For Los Angeles City Councilwoman Janice Hahn, the second time proved to be the charm.

Hahn, a Democrat, beat Republican Craig Huey in a special election runoff for the 36th Congressional District seat July 12. The councilwoman, 59, won with 41,585 votes or 54.5 percent of ballots tallied. Huey, 61, totaled 34,636 votes for 45.4 percent.

Hahn previously sought the congressional seat 13 years ago but lost in the general election to Republican Steven Kuykendall.

“We worked hard, and tonight the voters of the 36th District have spoken, and they’ve sent a resounding message to Congress that Americans want a fresh perspective, and common sense solutions, guiding our decisions in Washington,” Hahn told a group of supporters at an election night celebration at a San Pedro restaurant.

“They’ve made it clear that they want us to focus on jobs and the economy, and get out of the wars in Iraq and Afghanistan. They want us to protect Social Security and Medicare. They want us to fight for a woman’s right to choose, take care of our environment, and end tax breaks for millionaires, billionaires, and corporate jet owners.

“But most of all,” Hahn added, “Americans want us to put aside extreme party politics and work together to solve problems for our country.”

Democrats hold an 18-point advantage in the 36th District, which includes Venice, Mar Vista and portions of Playa del Rey, as well as the coastal cities of the South Bay.

Hahn and Huey won the first round of the election cycle as the top two candidates in a May 17 race, where Huey, a Rolling Hills businessman, surprised the political world by besting Secretary of State and Democrat Debra Bowen, who was favored to advance to the next round for an all-women showdown with Hahn.

The campaign took a contentious turn shortly after the May election. Huey’s campaign complained about a series of automated or “robo calls” made by Hahn’s organization accusing of seeking to privatize Social Security and end Medicare. Hahn took issue over a video that was denounced as sexist and racist that depicted her as a stripper and accused the councilwoman of giving city funds to gang members.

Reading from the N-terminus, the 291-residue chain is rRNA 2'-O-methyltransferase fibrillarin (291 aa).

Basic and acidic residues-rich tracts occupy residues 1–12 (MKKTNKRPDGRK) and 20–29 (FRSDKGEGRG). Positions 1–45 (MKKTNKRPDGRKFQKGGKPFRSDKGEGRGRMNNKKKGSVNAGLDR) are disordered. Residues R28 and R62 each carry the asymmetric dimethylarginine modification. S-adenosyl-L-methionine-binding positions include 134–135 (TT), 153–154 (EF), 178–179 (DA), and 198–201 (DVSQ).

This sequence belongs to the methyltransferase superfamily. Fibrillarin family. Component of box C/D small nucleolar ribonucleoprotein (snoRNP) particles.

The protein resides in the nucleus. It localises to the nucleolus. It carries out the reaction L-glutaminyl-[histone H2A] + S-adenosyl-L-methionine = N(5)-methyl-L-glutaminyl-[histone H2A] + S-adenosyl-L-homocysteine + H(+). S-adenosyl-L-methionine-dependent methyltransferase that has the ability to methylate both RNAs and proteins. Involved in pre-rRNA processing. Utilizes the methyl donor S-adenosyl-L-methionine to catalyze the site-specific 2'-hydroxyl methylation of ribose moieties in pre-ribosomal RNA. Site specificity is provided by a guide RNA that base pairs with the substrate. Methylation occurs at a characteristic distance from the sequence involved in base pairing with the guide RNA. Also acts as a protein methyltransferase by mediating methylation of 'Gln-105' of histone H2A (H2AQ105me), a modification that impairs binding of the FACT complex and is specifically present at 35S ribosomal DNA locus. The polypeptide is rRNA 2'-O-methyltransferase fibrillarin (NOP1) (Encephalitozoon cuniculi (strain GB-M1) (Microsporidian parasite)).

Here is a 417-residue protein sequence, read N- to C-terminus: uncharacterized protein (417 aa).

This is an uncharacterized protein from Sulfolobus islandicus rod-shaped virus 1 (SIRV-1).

Political observers said turnout would be the deciding factor for the winner on election night.

“In a race with low turnout, which is expected, your base will play a determining factor in who wins the election,” predicted Loyola Marymount University professor Richard Fox, an expert on congressional elections.

According to the County Registrar/Recorder’s office, 23 percent of eligible voters cast ballots in the special election.

“I’m thrilled that Janice Hahn won,” said Venice resident Linda Lucks, who initially supported Bowen. “I’m glad that the seat stayed in Democratic hands and I look forward to working with her on issues relating to Venice.”

Labor and women’s organizations, as well as environmental groups and national Democratic figures backed Hahn, including President Barack Obama and former President Bill Clinton.

Tea Party groups and conservative activists and lawmakers supported Huey.

“The entire EMILY’s List community could not be happier with tonight’s victory,” EMILY’s List President Stephanie Schriock said on election night.

The congresswoman-elect’s victory had a bittersweet feel. Hahn’s mother, Ramona, passed away July 11.

The race was the first under California’s new “open primary” law, where the top two winners advance to the general election, regardless of party affiliation.

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